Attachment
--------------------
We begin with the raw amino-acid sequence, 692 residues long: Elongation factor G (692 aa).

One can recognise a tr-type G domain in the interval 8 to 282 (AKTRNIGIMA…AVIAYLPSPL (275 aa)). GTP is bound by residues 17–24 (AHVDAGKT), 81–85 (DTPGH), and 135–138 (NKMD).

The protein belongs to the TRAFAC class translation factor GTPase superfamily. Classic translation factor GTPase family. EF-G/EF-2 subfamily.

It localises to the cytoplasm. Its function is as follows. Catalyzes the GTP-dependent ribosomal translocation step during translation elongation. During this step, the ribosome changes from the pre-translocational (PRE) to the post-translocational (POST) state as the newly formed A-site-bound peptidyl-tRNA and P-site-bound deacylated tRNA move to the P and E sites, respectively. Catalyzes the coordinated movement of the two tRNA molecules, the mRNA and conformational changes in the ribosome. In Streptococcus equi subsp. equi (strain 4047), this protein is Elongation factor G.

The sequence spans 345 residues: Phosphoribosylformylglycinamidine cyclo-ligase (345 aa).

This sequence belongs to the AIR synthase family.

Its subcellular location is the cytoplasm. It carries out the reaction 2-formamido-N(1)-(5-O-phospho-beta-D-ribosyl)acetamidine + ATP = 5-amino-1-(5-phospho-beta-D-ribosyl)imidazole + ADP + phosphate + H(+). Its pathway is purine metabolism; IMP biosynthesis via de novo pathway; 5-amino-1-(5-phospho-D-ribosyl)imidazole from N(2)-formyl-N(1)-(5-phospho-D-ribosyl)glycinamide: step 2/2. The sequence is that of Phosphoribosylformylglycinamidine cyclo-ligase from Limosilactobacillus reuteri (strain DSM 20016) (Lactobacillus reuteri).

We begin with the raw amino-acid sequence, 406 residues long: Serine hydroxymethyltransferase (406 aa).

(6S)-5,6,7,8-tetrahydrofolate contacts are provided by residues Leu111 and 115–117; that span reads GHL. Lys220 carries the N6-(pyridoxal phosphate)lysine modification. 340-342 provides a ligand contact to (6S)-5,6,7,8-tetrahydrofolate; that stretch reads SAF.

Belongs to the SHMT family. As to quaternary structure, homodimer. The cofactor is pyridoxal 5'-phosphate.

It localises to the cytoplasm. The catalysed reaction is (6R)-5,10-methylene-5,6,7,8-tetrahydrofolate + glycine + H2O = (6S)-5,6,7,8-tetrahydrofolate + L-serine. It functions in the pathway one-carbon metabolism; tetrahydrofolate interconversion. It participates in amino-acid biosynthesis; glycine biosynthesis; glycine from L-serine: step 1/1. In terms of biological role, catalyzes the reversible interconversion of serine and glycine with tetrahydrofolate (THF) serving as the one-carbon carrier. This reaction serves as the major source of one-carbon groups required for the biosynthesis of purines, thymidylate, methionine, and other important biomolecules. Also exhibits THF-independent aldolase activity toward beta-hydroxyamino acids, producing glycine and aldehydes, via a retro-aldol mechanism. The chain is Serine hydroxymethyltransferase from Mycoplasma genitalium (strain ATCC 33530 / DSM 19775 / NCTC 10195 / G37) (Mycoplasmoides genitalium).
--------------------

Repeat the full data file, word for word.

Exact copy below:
We begin with the raw amino-acid sequence, 692 residues long: Elongation factor G (692 aa).

One can recognise a tr-type G domain in the interval 8 to 282 (AKTRNIGIMA…AVIAYLPSPL (275 aa)). GTP is bound by residues 17–24 (AHVDAGKT), 81–85 (DTPGH), and 135–138 (NKMD).

The protein belongs to the TRAFAC class translation factor GTPase superfamily. Classic translation factor GTPase family. EF-G/EF-2 subfamily.

It localises to the cytoplasm. Its function is as follows. Catalyzes the GTP-dependent ribosomal translocation step during translation elongation. During this step, the ribosome changes from the pre-translocational (PRE) to the post-translocational (POST) state as the newly formed A-site-bound peptidyl-tRNA and P-site-bound deacylated tRNA move to the P and E sites, respectively. Catalyzes the coordinated movement of the two tRNA molecules, the mRNA and conformational changes in the ribosome. In Streptococcus equi subsp. equi (strain 4047), this protein is Elongation factor G.

The sequence spans 345 residues: Phosphoribosylformylglycinamidine cyclo-ligase (345 aa).

This sequence belongs to the AIR synthase family.

Its subcellular location is the cytoplasm. It carries out the reaction 2-formamido-N(1)-(5-O-phospho-beta-D-ribosyl)acetamidine + ATP = 5-amino-1-(5-phospho-beta-D-ribosyl)imidazole + ADP + phosphate + H(+). Its pathway is purine metabolism; IMP biosynthesis via de novo pathway; 5-amino-1-(5-phospho-D-ribosyl)imidazole from N(2)-formyl-N(1)-(5-phospho-D-ribosyl)glycinamide: step 2/2. The sequence is that of Phosphoribosylformylglycinamidine cyclo-ligase from Limosilactobacillus reuteri (strain DSM 20016) (Lactobacillus reuteri).

We begin with the raw amino-acid sequence, 406 residues long: Serine hydroxymethyltransferase (406 aa).

(6S)-5,6,7,8-tetrahydrofolate contacts are provided by residues Leu111 and 115–117; that span reads GHL. Lys220 carries the N6-(pyridoxal phosphate)lysine modification. 340-342 provides a ligand contact to (6S)-5,6,7,8-tetrahydrofolate; that stretch reads SAF.

Belongs to the SHMT family. As to quaternary structure, homodimer. The cofactor is pyridoxal 5'-phosphate.

It localises to the cytoplasm. The catalysed reaction is (6R)-5,10-methylene-5,6,7,8-tetrahydrofolate + glycine + H2O = (6S)-5,6,7,8-tetrahydrofolate + L-serine. It functions in the pathway one-carbon metabolism; tetrahydrofolate interconversion. It participates in amino-acid biosynthesis; glycine biosynthesis; glycine from L-serine: step 1/1. In terms of biological role, catalyzes the reversible interconversion of serine and glycine with tetrahydrofolate (THF) serving as the one-carbon carrier. This reaction serves as the major source of one-carbon groups required for the biosynthesis of purines, thymidylate, methionine, and other important biomolecules. Also exhibits THF-independent aldolase activity toward beta-hydroxyamino acids, producing glycine and aldehydes, via a retro-aldol mechanism. The chain is Serine hydroxymethyltransferase from Mycoplasma genitalium (strain ATCC 33530 / DSM 19775 / NCTC 10195 / G37) (Mycoplasmoides genitalium).